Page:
Raised in New Jersey, Edward Gero came to D.C. in 1983 to join Shakespeare Theatre Company and has been here ever since. He’s now one of the city’s leading thespians, having appeared in all the Bard’s major works and played a host of larger-than-life figures, like painter Mark Rothko in “Red” and Supreme Court Justice Antonin Scalia in “The Originalist.” But audiences may know him best as Scrooge in the beloved Ford’s Theatre production of “A Christmas Carol.”
Did you always want to be an actor?
Since I was 13 or 14 years old. There was an acting program as part of my high school curriculum, so I was able to study and get cast in plays that ranged from classic Greek tragedies and Shakespeare to musicals. I had to do a lot of convincing of some people, particularly parents, that acting would be an appropriate thing to do. So far, so good!
What do you like most about playing Scrooge?
It’s very satisfying because of the audience that Ford’s attracts. It’s a destination theater, so for many young children, this is their first time in a theater, and for some people, this is the only time they go. Everyone knows who Scrooge is. He’s so iconic, it’s like doing a Shakespearean character. And the story is so hopeful. We also have the opportunity to raise funds for local food banks. Over the last six years, we’ve raised more than $400,000.
This is your seventh year as Scrooge. How do you keep your performance fresh?
I think of a baseball metaphor: You can practice where the mitt is supposed to be, but the pitch comes in a different way each time. So, I listen to the play with fresh ears and look for the nuanced variations that the other actors give me. I like to say, “We keep it in the track but out of the rut.”
What are some of your pre-show rituals?
I like to come in early and get settled. I’ll listen to some music. Occasionally, with the technicians, I’ll fly toy helicopters, and some of the guys have remote control cars outside in the alley. It’s a way to have fun and blow off steam. On two-show days, I take a nap between performances. I try to manage my rest, eat well and get a massage once a week to keep everything loose.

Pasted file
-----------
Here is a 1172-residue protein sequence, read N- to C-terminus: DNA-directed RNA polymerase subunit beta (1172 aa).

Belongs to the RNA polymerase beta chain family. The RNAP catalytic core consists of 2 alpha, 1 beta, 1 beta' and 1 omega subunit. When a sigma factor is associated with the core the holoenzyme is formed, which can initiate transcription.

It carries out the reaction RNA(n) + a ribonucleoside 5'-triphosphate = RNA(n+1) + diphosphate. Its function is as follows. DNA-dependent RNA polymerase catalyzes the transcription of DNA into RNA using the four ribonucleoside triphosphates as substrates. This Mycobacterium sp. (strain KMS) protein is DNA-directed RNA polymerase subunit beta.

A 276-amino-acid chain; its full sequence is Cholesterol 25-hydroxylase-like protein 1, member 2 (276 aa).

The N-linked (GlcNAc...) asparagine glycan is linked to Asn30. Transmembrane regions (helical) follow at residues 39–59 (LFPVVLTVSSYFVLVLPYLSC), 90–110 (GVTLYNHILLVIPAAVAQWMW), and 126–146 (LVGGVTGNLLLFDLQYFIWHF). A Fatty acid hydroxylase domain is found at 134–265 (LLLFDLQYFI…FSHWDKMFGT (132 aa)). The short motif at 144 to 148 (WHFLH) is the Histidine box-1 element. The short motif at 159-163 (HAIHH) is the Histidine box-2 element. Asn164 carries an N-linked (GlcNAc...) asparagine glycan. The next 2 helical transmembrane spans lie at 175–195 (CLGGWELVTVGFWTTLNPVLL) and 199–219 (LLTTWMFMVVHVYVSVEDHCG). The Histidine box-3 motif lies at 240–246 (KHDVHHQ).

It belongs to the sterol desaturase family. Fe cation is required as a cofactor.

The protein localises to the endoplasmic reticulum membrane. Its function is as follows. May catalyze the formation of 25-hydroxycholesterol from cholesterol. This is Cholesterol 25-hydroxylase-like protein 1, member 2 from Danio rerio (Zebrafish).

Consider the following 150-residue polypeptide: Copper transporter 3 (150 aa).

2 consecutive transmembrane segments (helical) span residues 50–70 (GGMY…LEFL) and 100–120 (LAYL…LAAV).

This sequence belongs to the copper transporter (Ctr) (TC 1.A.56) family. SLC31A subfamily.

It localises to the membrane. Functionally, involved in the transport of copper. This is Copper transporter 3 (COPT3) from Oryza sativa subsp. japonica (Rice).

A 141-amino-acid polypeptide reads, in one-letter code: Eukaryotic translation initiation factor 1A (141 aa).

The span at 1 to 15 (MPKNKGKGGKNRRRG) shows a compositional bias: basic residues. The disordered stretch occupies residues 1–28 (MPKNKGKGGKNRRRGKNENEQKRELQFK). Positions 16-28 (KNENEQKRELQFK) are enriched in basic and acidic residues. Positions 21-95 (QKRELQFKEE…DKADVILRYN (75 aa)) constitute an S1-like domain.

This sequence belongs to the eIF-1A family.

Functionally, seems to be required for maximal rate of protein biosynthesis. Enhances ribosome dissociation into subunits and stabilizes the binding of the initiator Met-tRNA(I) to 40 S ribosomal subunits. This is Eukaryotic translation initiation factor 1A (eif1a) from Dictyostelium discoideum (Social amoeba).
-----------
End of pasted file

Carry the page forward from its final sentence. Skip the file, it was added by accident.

Tell us about a memorable moment during a show.
In one scene, there’s a bed that spins while I’m on it. One time, it didn’t stop until I hit the emergency brake. It started to slide down the [raked] stage. That was kind of petrifying. It happened only once, but once was enough!
Do you have any D.C. holiday traditions?
My wife and I have dinner at the Old Ebbitt Grill. It’s beautifully decorated and has great food close to the White House, plus the best raw bar happy hour in town. We always visit the Capitol Christmas Tree. When we lived on Capitol Hill, we went to the practice lighting, so we’d see it quietly. The U.S. Botanic Garden also has a wonderful Christmas exhibit. And for many years, we attended midnight Mass at St. Matthew’s Cathedral.
Where do you vacation?
Every summer for the past 30 years, we’ve spent a couple weeks on Pawleys Island in South Carolina. It’s great family beach time. We’ve traveled a lot to Italy, too. I found my family there and learned the language. After “A Christmas Carol,” we’ll take a break in the Caribbean to lie on the beach and have a few margaritas.